“Although the number of women gaining access to health insurance coverage is rising, an increasing share of women are facing limitations in the scope of that coverage when it comes to abortion services,” the report concluded. “The impact of the abortion coverage restrictions disproportionately affects poor and low-income women who have limited ability to pay for abortion services with out-of-pocket funds.”

According to data from the Maine’s public health database, there were 1,836 abortions performed in Maine in 2015, of which 1,093 were performed at the nine-week stage of pregnancy or earlier. The data did not indicate how the procedures were paid for.


Those purchasing health insurance for 2017 on the ACA exchange in Maine still will have the ability to obtain elective abortion coverage. Harvard Pilgrim Health Care will be the only insurance provider in Maine to offer individual and small-group coverage for elective abortions, according to the state Bureau of Insurance. Anthem will continue to provide abortion coverage for small-group plans, it said.

Still, Andrea Irwin, executive director of the Mabel Wadsworth Women’s Health Center in Bangor, said the loss of abortion coverage for CHO policyholders will negatively affect women in Maine. CHO has 86 percent of policyholders in the exchange.

“I think it’s absolutely troublesome,” Irwin said. “I’m disappointed that we weren’t given a heads-up that this was even being considered.”


The nonprofit center provides a variety of health services for women, including abortions. Irwin said a first-trimester abortion typically costs about $500, and that the cost is higher for later-term abortions requiring hospitalization and anesthesia.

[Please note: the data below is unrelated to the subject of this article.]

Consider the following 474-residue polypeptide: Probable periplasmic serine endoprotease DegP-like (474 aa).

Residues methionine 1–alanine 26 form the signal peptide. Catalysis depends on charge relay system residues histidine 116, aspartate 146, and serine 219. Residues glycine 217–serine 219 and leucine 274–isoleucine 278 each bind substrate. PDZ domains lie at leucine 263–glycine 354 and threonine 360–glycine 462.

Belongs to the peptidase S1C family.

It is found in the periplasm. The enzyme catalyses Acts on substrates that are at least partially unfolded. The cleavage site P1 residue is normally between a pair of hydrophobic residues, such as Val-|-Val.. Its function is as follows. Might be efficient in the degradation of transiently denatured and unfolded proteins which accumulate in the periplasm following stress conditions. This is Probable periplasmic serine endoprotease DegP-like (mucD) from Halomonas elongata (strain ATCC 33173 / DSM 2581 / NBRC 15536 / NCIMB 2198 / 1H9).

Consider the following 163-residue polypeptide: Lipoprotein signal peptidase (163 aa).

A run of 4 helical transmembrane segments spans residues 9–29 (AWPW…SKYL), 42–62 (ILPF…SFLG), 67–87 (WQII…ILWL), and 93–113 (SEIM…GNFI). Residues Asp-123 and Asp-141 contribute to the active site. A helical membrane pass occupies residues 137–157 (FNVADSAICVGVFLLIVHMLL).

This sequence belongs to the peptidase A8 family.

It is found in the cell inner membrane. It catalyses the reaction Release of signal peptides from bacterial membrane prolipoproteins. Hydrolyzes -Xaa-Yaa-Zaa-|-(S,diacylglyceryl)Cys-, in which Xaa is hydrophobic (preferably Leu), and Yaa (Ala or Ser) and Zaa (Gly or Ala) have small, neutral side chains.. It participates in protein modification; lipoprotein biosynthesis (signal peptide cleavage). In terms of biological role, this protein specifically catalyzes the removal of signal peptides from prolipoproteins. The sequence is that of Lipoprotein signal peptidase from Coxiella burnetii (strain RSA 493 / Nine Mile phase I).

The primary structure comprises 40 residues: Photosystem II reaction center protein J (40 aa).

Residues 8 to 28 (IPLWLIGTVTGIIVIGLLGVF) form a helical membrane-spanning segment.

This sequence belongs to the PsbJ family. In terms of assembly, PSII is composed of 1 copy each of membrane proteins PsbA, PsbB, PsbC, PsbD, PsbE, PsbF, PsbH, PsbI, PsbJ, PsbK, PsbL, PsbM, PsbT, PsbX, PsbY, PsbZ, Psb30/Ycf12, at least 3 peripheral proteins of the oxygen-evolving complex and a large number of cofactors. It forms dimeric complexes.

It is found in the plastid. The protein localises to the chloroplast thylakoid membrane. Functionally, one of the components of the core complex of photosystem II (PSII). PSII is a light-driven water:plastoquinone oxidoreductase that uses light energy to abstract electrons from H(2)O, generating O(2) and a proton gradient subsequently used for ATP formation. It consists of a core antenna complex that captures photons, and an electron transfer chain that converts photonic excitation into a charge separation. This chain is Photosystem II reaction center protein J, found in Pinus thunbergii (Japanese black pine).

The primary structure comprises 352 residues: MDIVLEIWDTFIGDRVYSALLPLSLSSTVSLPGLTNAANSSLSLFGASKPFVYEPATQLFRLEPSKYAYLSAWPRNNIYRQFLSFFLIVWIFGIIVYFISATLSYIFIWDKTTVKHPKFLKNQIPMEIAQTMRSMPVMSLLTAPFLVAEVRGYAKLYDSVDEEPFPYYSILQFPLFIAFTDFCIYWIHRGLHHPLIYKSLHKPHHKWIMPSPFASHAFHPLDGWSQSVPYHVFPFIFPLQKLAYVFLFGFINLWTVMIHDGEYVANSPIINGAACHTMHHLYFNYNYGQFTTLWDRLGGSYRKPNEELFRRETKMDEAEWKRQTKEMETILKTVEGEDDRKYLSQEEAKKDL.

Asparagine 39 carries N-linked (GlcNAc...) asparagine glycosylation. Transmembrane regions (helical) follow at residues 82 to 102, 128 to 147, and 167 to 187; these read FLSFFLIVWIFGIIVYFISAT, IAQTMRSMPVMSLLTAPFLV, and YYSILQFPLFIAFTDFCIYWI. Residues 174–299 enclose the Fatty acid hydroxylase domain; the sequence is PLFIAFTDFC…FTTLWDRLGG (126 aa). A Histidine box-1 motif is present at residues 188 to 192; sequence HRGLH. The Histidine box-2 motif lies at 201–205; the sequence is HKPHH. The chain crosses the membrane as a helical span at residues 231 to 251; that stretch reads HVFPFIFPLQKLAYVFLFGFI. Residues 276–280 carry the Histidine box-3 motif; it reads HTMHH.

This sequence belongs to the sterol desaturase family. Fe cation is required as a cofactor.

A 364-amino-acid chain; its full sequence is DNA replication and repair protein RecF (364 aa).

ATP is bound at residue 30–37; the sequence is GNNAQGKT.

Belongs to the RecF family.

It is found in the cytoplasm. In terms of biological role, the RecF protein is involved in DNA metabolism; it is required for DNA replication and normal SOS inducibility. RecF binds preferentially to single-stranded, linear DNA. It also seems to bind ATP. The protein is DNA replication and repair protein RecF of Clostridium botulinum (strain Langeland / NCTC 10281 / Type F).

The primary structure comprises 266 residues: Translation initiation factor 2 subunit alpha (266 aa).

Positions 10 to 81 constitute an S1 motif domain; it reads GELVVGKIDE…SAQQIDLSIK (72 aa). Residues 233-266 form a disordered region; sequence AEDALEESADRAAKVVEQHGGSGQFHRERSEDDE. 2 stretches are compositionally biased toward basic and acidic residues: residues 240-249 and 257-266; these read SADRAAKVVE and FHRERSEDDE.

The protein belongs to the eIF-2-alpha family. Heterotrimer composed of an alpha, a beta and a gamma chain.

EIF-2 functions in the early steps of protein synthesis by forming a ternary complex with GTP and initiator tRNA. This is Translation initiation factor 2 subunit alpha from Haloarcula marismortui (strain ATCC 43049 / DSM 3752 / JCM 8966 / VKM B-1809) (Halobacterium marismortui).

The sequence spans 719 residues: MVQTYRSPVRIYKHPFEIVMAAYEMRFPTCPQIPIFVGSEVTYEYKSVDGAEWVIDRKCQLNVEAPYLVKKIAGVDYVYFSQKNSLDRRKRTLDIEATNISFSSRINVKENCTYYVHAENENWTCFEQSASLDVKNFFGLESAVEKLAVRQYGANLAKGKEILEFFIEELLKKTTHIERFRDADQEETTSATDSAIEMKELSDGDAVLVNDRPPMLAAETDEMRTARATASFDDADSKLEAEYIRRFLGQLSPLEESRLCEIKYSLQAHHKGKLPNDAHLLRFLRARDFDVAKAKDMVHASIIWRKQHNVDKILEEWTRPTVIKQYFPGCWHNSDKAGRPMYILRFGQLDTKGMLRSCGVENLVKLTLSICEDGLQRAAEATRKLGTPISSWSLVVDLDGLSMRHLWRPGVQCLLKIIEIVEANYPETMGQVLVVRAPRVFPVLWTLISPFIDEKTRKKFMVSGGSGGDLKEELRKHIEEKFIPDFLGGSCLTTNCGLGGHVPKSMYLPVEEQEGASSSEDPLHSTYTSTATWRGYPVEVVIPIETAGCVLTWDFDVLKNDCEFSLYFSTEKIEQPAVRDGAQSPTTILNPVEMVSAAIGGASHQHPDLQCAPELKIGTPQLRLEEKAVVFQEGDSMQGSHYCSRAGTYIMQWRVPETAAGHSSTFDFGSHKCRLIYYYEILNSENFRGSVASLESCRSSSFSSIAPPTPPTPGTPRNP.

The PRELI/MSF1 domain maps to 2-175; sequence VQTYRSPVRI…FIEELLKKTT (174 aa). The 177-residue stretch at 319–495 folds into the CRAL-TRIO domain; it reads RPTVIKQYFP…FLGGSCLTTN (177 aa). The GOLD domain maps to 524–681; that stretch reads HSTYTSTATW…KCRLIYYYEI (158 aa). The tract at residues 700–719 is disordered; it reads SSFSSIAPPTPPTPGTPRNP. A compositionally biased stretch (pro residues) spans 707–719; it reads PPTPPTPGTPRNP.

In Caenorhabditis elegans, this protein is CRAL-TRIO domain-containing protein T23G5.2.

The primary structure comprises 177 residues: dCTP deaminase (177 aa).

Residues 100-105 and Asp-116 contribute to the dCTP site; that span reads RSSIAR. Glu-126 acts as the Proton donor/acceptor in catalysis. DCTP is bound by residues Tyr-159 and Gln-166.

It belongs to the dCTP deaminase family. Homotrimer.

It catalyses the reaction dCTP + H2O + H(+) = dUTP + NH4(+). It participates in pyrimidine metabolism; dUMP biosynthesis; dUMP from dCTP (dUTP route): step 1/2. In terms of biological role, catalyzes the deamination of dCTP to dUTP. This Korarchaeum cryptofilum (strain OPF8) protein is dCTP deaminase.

In many cases, women end up paying those costs out of pocket even if they have elective abortion coverage, she said, because such costs are not excluded from their annual deductibles.

Still, Irwin said that at a time when some elected officials continue to push for the total elimination of abortion assistance, CHO’s decision to drop abortion coverage sends the wrong message.

In November 2015, the American Civil Liberties Union of Maine filed a lawsuit seeking to force the state’s Medicaid program to pay for abortions. The lawsuit contends that depriving women of abortion coverage violates state statute and the Maine Constitution. The Mable Wadsworth Women’s Health Center is a co-plaintiff in the case, which is still being adjudicated.

Irwin said CHO’s decision is “absolutely a step in the wrong direction.”

She noted that her organization has been a loyal customer of CHO, in part because of its comprehensive coverage for women’s health care.

“I’ve been a big fan of Community Health Options,” she said. “Now, we’re probably going to have to think that over.”